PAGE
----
Corporal David Hemmings awarded an MBE

Corporal David Hemmings a soldier in the 2nd Battalion, The Royal Anglian Regiment, who demonstrated strong leadership of a four-man team that designed and delivered vital Coronavirus testing training for the military has been awarded an MBE in the Queen’s Birthday Honours.

Corporal David Hemmings was part of a team that trained other Armed Forces personnel on how to safely collect swabs before they were sent for processing.

He said: “I was in utter shock when I was told I was to receive the MBE. When I saw on the news how many people had been tested at the mobile testing sites run by the military, I was really proud because I’d helped achieve that, but I never expected to receive an award. I’m not sure I deserve it.  Nothing we do in the Army is done by one individual it’s always a team effort.”

The mobile testing units helped the UK Government achieve the goal of 100,000 coronavirus tests a day. When the Government met its testing target on 30 April the MMTUs was delivering over 20% of the UK’s COVID-19 testing.

Corporal Hemmings citation states: “Every one of the 1104 military personnel in the 92 MMTUs had been trained by his team. Without his leadership and relentless effort, well above that expected of his rank the Army would not have trained sufficient MMTUs to meet the promise to Department of Health and Social Care.”

Corporal Hemmings continued: “I was part of a great team who supported each other.  It included Corporal Matthew Freeney, Corporal Shaun Wormall, and Corporal Jamie Frost. Together we wrote the plan that would be used to deliver the training across the whole of the Army. There was also my Officer Commanding, Major Thomas, he was always there at the end of the phone and our Sergeant Major; Warrant Officer Class Two Davidson, who arranged delivery of the personal protection equipment so we could start the training. It really was a team effort.”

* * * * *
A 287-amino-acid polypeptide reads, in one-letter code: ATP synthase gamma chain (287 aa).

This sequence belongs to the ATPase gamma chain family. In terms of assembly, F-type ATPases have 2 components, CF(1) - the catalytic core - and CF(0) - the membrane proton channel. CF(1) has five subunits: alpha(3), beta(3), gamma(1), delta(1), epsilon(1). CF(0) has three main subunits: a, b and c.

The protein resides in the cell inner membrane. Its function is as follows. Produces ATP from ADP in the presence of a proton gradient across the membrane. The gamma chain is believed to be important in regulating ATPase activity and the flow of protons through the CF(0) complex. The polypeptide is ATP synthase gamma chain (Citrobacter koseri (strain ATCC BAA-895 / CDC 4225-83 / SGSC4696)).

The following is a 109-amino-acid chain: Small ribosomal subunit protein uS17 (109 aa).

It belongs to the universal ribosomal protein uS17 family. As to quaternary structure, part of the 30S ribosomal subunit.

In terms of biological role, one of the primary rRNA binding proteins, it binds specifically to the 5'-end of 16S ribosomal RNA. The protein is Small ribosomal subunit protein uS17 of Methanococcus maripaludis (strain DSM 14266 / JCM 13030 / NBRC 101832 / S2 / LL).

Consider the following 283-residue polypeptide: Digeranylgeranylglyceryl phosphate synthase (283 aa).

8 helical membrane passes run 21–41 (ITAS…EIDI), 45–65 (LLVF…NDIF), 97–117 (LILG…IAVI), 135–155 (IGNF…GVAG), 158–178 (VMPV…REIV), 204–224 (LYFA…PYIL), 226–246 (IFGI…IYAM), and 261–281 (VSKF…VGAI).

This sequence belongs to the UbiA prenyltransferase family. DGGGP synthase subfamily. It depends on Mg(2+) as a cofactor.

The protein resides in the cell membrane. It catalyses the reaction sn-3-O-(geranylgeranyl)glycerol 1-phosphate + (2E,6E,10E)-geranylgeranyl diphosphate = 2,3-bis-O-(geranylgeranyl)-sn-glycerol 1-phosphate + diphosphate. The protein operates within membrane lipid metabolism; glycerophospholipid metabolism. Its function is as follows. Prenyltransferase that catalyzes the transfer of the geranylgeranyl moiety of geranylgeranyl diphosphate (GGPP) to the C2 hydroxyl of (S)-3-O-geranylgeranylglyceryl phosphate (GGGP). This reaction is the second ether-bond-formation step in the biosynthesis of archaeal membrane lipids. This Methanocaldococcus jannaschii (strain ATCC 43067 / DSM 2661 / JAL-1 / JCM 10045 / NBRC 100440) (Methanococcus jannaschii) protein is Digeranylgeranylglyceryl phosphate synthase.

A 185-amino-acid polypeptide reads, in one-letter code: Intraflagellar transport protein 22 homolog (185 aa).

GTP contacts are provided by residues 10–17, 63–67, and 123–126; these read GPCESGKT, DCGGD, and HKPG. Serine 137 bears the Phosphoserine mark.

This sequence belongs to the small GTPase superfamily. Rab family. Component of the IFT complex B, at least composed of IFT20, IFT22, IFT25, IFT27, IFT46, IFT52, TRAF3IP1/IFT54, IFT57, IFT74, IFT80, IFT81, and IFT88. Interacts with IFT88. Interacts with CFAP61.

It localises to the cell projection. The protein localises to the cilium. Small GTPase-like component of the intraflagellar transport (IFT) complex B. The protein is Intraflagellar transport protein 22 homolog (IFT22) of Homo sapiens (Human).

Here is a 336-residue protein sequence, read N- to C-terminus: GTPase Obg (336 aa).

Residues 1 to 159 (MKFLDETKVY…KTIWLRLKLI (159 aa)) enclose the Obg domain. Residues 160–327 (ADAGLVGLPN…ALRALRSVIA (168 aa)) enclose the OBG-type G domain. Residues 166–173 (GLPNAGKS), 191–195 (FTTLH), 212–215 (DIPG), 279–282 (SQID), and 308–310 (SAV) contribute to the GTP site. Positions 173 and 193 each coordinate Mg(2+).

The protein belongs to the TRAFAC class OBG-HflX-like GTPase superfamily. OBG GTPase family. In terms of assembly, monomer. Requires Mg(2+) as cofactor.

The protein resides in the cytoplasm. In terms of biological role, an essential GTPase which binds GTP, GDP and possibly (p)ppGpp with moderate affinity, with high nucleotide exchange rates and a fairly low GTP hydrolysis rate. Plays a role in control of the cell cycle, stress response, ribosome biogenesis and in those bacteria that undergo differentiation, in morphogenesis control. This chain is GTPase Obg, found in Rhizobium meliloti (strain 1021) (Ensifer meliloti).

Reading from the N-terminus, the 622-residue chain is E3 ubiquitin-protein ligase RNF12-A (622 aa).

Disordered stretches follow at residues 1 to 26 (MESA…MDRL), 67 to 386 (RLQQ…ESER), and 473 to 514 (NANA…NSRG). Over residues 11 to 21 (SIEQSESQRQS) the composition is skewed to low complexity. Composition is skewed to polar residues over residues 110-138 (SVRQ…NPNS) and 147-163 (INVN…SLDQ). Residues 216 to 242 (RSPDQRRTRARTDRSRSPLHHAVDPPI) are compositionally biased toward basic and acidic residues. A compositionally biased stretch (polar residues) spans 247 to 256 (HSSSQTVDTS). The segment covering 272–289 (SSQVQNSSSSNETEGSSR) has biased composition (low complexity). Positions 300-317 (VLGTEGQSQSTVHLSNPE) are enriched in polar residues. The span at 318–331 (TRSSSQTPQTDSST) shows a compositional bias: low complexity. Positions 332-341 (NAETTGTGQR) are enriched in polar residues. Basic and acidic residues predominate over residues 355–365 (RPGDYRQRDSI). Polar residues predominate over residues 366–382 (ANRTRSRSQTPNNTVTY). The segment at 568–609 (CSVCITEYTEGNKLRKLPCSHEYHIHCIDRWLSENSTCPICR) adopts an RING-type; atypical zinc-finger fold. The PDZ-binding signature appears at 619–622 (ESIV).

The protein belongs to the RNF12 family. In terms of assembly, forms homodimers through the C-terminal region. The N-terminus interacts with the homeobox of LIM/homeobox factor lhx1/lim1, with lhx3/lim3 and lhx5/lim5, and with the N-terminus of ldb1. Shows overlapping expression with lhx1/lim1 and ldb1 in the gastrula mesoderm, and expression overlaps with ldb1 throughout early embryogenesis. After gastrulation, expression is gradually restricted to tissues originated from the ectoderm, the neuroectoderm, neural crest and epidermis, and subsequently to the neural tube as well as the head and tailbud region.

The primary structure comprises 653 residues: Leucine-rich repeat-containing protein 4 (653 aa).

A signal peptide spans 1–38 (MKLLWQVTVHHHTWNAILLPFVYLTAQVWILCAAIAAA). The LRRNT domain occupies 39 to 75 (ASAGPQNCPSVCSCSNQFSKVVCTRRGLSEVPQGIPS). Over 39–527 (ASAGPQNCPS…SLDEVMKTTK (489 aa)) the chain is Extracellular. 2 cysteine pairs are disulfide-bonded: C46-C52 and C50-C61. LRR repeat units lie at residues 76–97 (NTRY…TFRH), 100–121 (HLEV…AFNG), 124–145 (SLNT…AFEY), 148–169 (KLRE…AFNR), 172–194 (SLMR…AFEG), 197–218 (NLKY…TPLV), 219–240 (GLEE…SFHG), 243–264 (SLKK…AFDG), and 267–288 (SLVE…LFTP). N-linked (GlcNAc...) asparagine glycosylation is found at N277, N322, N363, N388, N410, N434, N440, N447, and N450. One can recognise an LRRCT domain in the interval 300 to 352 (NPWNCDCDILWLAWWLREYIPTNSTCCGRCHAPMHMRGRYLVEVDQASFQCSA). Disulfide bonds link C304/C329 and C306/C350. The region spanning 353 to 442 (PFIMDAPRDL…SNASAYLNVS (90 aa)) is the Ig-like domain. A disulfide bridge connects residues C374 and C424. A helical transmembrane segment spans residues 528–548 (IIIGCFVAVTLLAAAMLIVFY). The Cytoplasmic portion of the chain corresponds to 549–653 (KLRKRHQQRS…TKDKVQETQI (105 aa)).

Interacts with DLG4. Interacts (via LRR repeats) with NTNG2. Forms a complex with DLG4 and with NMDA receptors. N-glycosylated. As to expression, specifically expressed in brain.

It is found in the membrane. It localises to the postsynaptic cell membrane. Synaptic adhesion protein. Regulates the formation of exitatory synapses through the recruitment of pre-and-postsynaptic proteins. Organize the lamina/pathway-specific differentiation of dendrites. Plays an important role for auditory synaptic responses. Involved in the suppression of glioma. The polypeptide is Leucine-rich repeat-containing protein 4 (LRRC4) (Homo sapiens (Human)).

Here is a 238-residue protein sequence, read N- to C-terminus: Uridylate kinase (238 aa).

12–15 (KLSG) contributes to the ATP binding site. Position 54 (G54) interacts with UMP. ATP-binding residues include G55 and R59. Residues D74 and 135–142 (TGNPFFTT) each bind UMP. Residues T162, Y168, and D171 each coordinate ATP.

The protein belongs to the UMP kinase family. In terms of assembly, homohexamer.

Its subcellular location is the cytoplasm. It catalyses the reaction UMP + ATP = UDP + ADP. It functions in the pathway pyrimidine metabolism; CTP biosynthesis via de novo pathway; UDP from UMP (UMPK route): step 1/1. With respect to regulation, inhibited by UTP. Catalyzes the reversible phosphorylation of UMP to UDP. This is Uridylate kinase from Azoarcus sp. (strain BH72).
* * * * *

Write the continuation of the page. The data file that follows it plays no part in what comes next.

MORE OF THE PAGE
He added: “We were given the training objectives we needed to achieve and had to come up with the lesson plans from scratch.  We took the Army template that we would normally use to deliver lesson plans and battle exercises and applied it to this.

“Safety was always going to be the main priority. I had to ensure the training made it clear how to safely change personal protection equipment, so we didn’t spread the infection.

“In the first week, we trained around 48 people a day and then went on to train and validate more instructors so they could deliver training.”

See the full list the Military division of the Queen's Birthday Honours List 2020